On the surface, I could see how one might anticipate Saviour Complex as being yet another break-up song filled with heartache and unrequited love – given the fact that it entails a protagonist canorously calling out her ex-partner’s past transgressions; however, this song is much deeper and more uplifting than that. Abby Pierrot deserves immense credit for her ability to craft a dark pop narrative into an anthem of self-empowerment, one which should surely resonate with all us listeners who’ve unfortunately had to deal with toxic lovers in the past. Abby begins by calling out the song’s antagonist for their self-centered tendencies in her opening line “Don’t you think it’s a little bit serial, the way that you play your game”, implying they routinely take advantage of their love interests and seemingly have little remorse for their actions. She goes on to adroitly draw attention to the fact that her song’s subject is delusional when it comes to how their relationships always end in strife, declaring “So maybe take a look in the mirror, maybe see yourself a little clearer – You need therapy and not another girl to please”. This song is a sable, but inspiriting, dark pop ditty meant to deride all of the relationship narcissists out there who wrongfully believe they aren’t at fault when things don’t work out – a sentiment that is embodied by the eponymous last line of the song’s chorus.
Saviour Complex is a fantastical medley of bright vocals and synth-laden beats, spliced together to create an enigmatically eerie aesthetic that gives visions of a scorned lover filled with disdain for her former partner. The melancholic vibe and unapologetically brooding lyrics heard throughout make this song inherently dark pop in nature. On the technical end, Saviour Complex is artfully textured with heavy synths and a lucid drumbeat – with the drums being swung to create a rhythmic shift as the track builds. There is an impressive use of reverb and space added to Abby’s voice, giving the singer a more bewitching aura, and further enhancing the tune’s sweetly haunting feel. The inclusion of a telephone effect on the second verse was certainly appreciated, as it metaphorically enhanced the sense of separation between Pierrot and the subject of her derision. Overall, this is a song that is overwhelmingly catchy and certainly deserves to be added to your Liked Songs playlist on Spotify if you’re an avid fan of dark pop.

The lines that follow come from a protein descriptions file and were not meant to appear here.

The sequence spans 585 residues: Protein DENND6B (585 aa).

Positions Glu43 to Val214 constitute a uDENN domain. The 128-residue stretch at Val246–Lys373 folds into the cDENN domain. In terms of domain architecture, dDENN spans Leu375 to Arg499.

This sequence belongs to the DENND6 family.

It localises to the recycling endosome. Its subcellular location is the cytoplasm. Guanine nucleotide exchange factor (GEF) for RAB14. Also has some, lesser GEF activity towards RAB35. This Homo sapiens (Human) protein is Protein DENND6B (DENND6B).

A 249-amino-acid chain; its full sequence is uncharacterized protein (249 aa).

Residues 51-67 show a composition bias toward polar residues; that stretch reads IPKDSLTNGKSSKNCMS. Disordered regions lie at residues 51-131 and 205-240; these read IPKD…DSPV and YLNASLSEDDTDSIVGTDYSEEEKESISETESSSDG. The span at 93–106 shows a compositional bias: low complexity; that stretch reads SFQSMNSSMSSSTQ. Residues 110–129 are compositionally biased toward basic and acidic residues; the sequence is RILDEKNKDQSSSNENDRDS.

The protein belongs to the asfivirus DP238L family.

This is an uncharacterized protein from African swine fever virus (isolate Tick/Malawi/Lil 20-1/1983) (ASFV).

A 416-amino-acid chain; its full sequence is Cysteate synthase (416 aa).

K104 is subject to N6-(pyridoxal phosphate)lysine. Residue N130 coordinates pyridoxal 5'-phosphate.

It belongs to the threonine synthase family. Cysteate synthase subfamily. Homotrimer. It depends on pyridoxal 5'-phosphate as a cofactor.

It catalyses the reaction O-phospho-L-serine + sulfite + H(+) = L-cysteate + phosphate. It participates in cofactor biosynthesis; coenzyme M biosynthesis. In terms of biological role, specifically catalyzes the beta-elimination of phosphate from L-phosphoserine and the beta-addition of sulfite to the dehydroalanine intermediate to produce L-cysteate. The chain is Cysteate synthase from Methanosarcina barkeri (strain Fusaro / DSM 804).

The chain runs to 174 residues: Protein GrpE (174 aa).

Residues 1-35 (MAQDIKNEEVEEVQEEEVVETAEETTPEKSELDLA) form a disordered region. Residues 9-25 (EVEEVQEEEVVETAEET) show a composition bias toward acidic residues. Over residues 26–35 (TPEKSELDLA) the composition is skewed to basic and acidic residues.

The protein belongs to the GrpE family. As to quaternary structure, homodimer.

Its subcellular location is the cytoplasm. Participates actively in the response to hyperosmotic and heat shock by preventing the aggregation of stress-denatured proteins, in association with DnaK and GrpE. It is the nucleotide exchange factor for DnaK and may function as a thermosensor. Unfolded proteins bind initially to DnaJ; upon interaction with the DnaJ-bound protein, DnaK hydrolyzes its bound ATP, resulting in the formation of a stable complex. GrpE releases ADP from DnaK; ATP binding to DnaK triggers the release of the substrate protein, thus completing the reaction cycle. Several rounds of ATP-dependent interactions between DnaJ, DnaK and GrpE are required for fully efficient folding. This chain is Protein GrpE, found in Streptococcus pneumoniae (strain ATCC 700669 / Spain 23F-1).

Abby Pierrot is an ascending pop talent from Vancouver, BC, known for her intoxicating voice and Promethean lyrics; a combination she uses to take listeners on a wistful journey of artistic expression. Her passion for music began at a young age, when she taught herself to play guitar, piano and write poetry. Heavily influenced by artists like Lana Del Ray and Halsey, Abby channels inspiration from personal emotions and experiences to craft stirringly authentic pop music for her audience’s consumption. Writing has always been a solitary part of the process for Pierrot, a cathartic experience between the starlet and her notes app that she describes as having “always been a way for me to vent more than anything else”. The July release of her hit single Drink His Wine brought critical acclaim from Sonic Radio, where the host described it as “really cool and a little haunting” with some “really witty lyrics”. In September of this year, Pierrot performed at Barnside Harvest Festival in Delta, B.C. – her first big live show since Covid broke out. Outside of music, Abby has a unique affinity for studying obscure history on Wikipedia, thrifting, and taking care of her four darling cats.
Written By Dan Caddigan
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